The World’s Fastest Supercomputer Now Belongs to China

October 30, 2010

The WorldI’m not too sure what this will mean for the future, but it seems worth noting that the world’s fastest computer no longer resides in the United States.  As a teacher, why should I be concerned?

Because this example provides even more proof that the world is flattening.  The U.S. does not solely possess the ability to innovate and create technological breakthroughs, which should be common knowledge by now.  And I do not mean to be an alarmist.  However symbols matter and now China has an enviable symbol of technology muscle: The world’s fastest supercomputer.

Will our scientists pay a price for having to crunch data on the world’s second-fastest computer?  Will our national defense crumble because we cannot keep up with the processing speed of China’s newest behemoth?

Obviously we did not wake up today to a changed world order.  But as teachers we do need to take heed.  Our students will not have the luxury of lazily navigating life.  They will need skills and direction in order to be successful.  And economic prosperity will be harder to come by for those students who are not prepared to embrace this changing reality.  The United States will need to earn their place in the world.  The old-school sense of entitlement will not stand.  After all, if we only have the second-best technology, who should respect us?  Who will buy our debt and finance our future?

The answer is that less and less nations will be stepping up to the plate to buy that debt and to finance our rabid consumption.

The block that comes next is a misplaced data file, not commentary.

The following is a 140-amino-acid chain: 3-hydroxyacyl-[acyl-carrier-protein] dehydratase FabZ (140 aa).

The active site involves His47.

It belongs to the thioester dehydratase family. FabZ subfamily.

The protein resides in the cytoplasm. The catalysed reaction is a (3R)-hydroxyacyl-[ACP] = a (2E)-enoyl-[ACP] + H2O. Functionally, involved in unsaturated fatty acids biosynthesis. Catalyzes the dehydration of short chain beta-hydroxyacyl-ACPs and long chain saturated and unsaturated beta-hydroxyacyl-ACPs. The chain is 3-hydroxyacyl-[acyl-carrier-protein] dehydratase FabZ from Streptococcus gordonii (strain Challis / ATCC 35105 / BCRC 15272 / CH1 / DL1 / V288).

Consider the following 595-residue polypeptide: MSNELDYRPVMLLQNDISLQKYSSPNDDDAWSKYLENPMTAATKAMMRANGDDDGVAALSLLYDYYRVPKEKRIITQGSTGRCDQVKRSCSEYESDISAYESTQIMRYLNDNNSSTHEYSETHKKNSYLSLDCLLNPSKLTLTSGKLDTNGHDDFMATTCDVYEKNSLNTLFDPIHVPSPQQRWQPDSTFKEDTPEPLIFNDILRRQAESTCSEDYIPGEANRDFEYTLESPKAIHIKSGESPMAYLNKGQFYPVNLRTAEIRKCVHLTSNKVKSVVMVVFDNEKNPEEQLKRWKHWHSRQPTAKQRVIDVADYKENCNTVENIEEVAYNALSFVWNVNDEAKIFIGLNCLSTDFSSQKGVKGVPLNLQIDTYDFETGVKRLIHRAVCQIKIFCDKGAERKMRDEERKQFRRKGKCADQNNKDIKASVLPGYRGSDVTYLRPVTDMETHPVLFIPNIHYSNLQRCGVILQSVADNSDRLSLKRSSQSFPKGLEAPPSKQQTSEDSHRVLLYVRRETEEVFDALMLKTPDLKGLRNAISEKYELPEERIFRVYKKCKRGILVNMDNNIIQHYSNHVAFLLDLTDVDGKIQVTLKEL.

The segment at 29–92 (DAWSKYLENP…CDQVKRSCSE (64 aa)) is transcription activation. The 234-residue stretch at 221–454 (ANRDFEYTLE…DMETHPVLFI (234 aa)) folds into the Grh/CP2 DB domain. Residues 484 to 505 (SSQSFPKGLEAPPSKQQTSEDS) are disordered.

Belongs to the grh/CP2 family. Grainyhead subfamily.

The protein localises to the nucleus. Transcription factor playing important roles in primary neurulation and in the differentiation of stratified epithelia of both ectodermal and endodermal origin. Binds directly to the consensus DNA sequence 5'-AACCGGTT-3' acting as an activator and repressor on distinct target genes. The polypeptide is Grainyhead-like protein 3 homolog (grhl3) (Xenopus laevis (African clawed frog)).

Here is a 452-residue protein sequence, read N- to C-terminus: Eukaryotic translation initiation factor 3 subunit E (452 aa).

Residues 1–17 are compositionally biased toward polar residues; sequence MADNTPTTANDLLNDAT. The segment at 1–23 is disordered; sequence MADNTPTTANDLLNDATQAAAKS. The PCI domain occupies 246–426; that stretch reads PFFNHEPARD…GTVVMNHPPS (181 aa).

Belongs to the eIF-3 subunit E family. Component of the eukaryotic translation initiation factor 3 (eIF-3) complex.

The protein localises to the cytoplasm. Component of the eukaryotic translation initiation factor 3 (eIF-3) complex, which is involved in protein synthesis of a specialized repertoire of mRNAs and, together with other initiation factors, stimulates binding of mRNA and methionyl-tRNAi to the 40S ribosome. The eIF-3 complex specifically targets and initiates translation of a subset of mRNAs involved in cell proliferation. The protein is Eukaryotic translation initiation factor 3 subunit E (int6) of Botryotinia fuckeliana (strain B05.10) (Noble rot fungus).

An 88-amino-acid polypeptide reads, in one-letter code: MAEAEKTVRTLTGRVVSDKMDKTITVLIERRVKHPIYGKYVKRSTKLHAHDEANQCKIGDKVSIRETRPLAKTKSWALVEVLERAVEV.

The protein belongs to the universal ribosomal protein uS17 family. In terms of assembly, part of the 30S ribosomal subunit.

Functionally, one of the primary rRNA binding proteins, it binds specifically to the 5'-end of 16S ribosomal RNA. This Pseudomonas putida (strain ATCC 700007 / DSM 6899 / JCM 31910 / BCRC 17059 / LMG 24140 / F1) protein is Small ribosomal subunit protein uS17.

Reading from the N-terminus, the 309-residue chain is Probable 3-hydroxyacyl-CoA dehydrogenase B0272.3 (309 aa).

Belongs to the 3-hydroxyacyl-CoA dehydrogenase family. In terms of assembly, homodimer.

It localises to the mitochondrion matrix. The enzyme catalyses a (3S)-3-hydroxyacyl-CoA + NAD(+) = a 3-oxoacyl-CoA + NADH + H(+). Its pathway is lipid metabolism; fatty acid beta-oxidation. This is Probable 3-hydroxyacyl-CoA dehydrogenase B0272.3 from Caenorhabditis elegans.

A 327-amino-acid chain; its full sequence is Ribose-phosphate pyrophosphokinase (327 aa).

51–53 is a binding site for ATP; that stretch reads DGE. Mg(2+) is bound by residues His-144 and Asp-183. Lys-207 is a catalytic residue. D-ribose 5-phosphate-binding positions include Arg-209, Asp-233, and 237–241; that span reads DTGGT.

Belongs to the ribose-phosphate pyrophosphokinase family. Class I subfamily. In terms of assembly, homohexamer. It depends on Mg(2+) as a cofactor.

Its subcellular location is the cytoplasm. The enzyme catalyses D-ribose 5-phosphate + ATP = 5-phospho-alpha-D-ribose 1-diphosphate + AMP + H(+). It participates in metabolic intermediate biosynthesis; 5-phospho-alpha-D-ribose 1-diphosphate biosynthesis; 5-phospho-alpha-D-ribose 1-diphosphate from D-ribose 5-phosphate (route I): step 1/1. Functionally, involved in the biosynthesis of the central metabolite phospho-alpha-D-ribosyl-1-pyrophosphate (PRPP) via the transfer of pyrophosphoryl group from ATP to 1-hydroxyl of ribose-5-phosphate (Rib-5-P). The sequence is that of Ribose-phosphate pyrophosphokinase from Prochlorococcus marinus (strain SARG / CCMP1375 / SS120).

So where does that leave our students?  Are they doomed to second place?

Never.  The United States has proved itself time and again throughout its history.  Our students can be prepared.  They can be given the tools to succeed.  Those of you who  read this blog know that I have banked on the six aptitudes described by Dan Pink in A Whole New Mind.  Our students will need to go beyond reading and writing.  They must create.

And in order for our students to create, we as teachers must upgrade our lesson plans.

In light of the U.S. losing this symbol of technological dominance, I reviewed my lesson plans from the past week.  I was lazy.  We took notes, the kids did worksheets, and they did not create.  This article from Mashable motivated me.  I don’t want my students to settle for second-best.  I want them to have the tools to master this new global order.  I want them to be happy and successful.

So with my energy resuming, I look to tomorrow.   My kids will draw what they are to be learning (Design).  They will create stories.  They will learn to empathize with others and they will see the meaning of their work.  And if I’m good, it will all feel like play!

The World’s Fastest Supercomputer Now Belongs to China.

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